12.9       12.9       12.9  
Next 20%
    16.5       16.0       16.0  
Next 20%
    21.1       20.9       20.6  
Next 10%
    14.6       14.5       14.4  
Highest 10%
    25.8       27.0       27.3  
 
                       
Total
    100.0 %     100.0 %     100.0 %
 
                       
 
Source:   CEPAL.
     Poverty in Uruguay has been linked to unemployment and underemployment and the increasing disparity in income between skilled, educated workers and the unskilled and relatively less educated. More recently, increases in poverty were the result of the contraction of the Uruguayan economy. One of the principal causes of poverty being poor education, Uruguay has taken steps to improve the country’s educational system. In spite of its high literacy rate, as well as other social development indicators placing Uruguay among the top countries in Latin America, Uruguay’s traditional educational system suffers mainly from lack of resources, out of date curricula and inadequate teacher training.
     The government has also addressed problems relating to poverty through health care accessibility and other measures. Uruguay has a public health system which gives access to services on a sliding-scale basis, where fees are based on a citizen’s ability to pay, and guarantees medical care for workers. The government also maintains funds for the extraordinary medical expenses of the needy.

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BALANCE OF PAYMENTS AND FOREIGN TRADE
Balance of Payments
     In 2006, Uruguay’s balance of payments registered an overall deficit of US$15 million compared to a surplus of US$620 million in 2005, a surplus of US$454 million in 2004, a surplus of US$1,380 million in 2003 and a deficit of US$2,328 million in 2002. Banco Central’s international reserve assets stood at US$3,091 million at December 31, 2006, compared to US$3,078 million at December 31, 2005, US$2,512 million at December 31, 2004, US$2,087 million at December 31, 2003 and US$772 million at December 31, 2002.
     Current Account
     Uruguay’s current account consists of the merchandise trade balance, non-financial services, net, interest and dividend payments, and current transfers.
     With respect to non-financial services, Uruguay has maintained surpluses, with inflows generated primarily by tourism and international freight revenues, including revenues from transportation services provided by trucks and ships. In 2002, the severe outflow of capital and the contraction of domestic demand reduced imports of goods by more than US$1.0 billion. Exports of goods also contracted in 2002, although by a significantly smaller percentage, leading to a surplus in the merchandise trade balance, which, coupled with a net inflow in interest and dividends, produced a US$382 million surplus in Uruguay’s current account.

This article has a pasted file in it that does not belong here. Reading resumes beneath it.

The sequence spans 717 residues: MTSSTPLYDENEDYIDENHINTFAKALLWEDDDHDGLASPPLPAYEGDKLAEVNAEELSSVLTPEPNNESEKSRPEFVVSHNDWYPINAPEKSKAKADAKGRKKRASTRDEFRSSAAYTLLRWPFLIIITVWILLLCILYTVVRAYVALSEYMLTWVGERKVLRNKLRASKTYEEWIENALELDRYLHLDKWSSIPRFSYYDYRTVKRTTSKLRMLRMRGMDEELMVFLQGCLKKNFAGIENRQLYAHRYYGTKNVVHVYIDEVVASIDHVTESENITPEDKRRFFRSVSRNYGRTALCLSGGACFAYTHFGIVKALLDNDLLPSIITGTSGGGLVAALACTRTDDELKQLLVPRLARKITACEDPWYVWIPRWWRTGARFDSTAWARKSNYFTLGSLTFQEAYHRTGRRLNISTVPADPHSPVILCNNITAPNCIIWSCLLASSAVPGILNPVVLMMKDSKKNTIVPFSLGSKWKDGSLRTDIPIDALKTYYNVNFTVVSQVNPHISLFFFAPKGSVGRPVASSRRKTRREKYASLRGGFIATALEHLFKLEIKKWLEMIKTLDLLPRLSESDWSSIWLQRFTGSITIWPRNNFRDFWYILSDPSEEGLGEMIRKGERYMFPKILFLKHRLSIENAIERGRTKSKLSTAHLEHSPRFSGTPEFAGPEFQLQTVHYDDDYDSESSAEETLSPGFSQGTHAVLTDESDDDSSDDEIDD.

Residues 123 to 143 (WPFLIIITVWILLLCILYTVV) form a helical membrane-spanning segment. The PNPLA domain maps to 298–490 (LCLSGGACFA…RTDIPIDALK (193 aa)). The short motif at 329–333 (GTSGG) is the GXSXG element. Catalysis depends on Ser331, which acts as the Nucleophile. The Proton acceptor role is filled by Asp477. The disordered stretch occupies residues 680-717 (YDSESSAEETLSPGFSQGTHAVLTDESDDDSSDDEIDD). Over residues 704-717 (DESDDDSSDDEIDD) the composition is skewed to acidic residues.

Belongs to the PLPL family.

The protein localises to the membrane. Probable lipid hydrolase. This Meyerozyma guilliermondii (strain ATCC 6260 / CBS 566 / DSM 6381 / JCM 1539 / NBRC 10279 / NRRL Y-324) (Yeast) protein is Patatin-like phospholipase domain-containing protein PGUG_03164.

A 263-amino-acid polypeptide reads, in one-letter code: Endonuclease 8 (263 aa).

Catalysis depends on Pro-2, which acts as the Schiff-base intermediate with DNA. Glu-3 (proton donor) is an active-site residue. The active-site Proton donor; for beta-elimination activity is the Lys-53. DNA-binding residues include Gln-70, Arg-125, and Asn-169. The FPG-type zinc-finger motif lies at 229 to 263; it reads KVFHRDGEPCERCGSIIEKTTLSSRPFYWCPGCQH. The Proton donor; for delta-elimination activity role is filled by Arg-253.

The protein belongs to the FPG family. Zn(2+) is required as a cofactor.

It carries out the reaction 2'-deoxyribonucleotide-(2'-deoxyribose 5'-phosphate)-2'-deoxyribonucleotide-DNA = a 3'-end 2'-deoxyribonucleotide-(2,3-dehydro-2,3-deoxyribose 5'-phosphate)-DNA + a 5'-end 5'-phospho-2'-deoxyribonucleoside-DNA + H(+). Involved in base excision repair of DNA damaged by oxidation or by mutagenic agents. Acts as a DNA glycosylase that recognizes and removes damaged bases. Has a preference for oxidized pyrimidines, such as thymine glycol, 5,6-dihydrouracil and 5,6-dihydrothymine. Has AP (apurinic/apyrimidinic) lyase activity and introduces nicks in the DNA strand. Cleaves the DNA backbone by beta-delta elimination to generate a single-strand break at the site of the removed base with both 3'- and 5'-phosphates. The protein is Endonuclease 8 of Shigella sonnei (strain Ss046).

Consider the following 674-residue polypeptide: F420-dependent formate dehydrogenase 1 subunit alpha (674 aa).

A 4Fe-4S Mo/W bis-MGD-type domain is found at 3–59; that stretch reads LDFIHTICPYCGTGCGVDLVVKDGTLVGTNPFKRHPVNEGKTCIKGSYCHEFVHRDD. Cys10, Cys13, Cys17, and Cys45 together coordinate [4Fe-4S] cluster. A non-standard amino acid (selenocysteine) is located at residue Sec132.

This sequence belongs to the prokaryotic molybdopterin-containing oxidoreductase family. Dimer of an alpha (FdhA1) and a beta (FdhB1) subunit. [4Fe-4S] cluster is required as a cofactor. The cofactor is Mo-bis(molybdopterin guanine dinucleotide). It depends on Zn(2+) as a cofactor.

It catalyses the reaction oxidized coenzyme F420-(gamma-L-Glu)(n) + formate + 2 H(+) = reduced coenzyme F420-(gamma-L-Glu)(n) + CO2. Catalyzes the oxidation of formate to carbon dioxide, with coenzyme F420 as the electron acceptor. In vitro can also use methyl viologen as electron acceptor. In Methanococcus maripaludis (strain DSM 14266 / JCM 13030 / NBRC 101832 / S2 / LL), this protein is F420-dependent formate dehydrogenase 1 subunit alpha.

In 2003, Uruguay’s current account recorded a deficit of US$87 million. This deficit was mainly due to large increases in net interest and dividend payments, which resulted from the substantial indebtedness incurred by the government in connection with the crises of the banking sector, and the normalization of corporate profits following the heavy losses experienced in 2002.
     In 2004, merchandise imports and exports grew at approximately the same pace, inflows generated by non-financial services increased significantly reaching levels comparable to those recorded prior to the economic crisis of 2002, and interest and dividend payments continued to increase. Uruguay’s current account recorded a surplus of US$3 million in 2004.
     In 2005, the current account recorded a surplus of US$42 million. Uruguay is a net importer of oil and in 2005, Uruguay’s oil imports (in U.S. dollars) increased by approximately US$208 million with respect to the previous year affecting its current account position.
     In 2006, the current account recorded a deficit of US$456 million. The deficit was mainly attributable to the rapid growth in imports, which exceeded 2005 levels by US$1,110 million. Imports of consumer and capital goods increased 65% and 61% respectively, during 2006, while imports of intermediate goods grew 24%.
     Capital Account
     Uruguay’s capital account includes direct investments, portfolio investments, and short-, medium- and long-term indebtedness, and capital transfers.
     Between 2000 and 2001, the government took steps to increase significantly Banco Central’s international reserve assets (primarily by incurring indebtedness) in anticipation of developments in the international economy that could curtail the government’s access to the international capital markets on favorable conditions.
     The government’s efforts to bolster Banco Central’s reserves were undermined in 2002 by the banking crisis and the massive withdrawal of U.S. dollar-denominated deposits from the Uruguayan financial system and the resulting short-term capital outflows. In 2002, capital outflows exceeded the unprecedented level of long-term capital inflows, consisting primarily of borrowings by the government, mainly from the multilateral financial institutions. Uruguay’s capital account registered a deficit of US$280 million in 2002.